Molecular Mechanism and Morphology in Cancer

ETS Gene Fusions in Prostate Cancer

Author(s): Bo Han

Pp: 81-101 (21)

DOI: 10.2174/978160805073411001010081

* (Excluding Mailing and Handling)


Chromosomal rearrangements were previously thought to be primarily the oncogenic mechanism of hematologic malignancies and sarcomas. Recently, recurrent gene fusions have been identified in the majority of prostate cancers involving E26 transformation-specific (ETS) family members of transcription factors. The most common fusion, TMPRSS2-ERG, is present in approximately 50% of prostate-specific antigen (PSA)-screened localized prostate cancer and in 15-30% of population-based cohorts. The prostate cancer gene fusions that have been identified thus far are characterized by 5' genomic regulatory elements, most commonly controlled by androgen, fused to members of the ETS family of transcription factors, leading to the overexpression of oncogenic transcription factors. To date, a growing body of evidence suggests that ETS gene fusions may define a distinct molecular class of prostate cancer. In this review, I summarize the discovery, characterization and detection of the ETS gene fusions, current understanding of their roles in prostate cancer biology, association with prognosis as well as morphological aspect from the point of view of pathology.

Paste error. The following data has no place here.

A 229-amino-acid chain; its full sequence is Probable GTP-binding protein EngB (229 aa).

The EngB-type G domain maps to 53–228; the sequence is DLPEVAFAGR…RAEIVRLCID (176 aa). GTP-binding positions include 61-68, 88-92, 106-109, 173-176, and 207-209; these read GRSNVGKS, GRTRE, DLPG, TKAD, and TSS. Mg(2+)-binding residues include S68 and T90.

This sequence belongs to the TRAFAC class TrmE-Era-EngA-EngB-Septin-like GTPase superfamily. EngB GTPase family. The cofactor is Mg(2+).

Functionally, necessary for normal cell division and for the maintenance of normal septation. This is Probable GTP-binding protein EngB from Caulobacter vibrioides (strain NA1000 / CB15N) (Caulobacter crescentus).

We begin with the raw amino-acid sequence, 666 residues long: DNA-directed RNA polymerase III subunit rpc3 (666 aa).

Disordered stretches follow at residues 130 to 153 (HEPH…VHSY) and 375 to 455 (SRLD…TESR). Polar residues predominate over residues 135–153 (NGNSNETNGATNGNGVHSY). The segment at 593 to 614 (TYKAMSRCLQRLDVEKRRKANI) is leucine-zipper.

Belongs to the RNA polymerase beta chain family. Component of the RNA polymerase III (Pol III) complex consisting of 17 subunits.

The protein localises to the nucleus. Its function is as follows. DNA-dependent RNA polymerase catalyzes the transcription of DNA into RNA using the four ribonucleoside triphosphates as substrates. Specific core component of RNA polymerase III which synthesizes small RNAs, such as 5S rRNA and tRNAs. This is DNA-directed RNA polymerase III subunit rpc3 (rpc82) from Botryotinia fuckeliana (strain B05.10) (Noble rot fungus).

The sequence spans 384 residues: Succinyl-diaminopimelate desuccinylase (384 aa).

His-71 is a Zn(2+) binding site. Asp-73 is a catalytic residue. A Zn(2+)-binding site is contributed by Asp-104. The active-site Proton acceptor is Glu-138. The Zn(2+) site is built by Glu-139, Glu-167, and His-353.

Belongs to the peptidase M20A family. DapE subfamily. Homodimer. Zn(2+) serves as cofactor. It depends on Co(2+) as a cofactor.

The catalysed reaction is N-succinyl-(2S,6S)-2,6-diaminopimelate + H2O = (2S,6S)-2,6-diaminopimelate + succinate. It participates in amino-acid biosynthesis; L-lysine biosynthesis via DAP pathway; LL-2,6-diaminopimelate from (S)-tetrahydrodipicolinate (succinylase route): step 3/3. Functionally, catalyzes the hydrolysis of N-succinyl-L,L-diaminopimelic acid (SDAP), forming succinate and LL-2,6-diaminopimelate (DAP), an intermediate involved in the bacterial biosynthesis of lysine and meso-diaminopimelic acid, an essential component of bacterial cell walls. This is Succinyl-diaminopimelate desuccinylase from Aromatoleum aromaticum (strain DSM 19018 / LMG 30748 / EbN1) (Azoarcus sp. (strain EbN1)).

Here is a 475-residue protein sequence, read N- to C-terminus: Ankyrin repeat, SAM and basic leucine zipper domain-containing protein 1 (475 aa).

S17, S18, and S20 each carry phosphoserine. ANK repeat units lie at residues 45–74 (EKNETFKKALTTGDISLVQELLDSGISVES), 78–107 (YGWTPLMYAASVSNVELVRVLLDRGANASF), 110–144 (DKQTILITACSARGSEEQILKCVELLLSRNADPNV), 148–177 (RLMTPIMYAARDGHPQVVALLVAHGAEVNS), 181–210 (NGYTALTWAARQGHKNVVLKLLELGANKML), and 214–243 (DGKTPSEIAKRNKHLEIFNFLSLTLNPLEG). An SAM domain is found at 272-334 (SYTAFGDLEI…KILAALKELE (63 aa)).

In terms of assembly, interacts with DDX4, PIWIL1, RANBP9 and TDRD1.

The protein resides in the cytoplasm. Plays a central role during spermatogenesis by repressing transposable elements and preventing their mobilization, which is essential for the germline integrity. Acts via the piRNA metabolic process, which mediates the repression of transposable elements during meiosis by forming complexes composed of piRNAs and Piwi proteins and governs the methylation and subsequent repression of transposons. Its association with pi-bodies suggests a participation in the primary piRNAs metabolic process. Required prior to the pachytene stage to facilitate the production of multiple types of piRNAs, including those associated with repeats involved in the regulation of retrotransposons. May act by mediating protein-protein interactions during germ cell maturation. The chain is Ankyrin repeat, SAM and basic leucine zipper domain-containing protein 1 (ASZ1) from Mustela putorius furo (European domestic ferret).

Related Journals
Related Books
© 2024 Bentham Science Publishers | Privacy Policy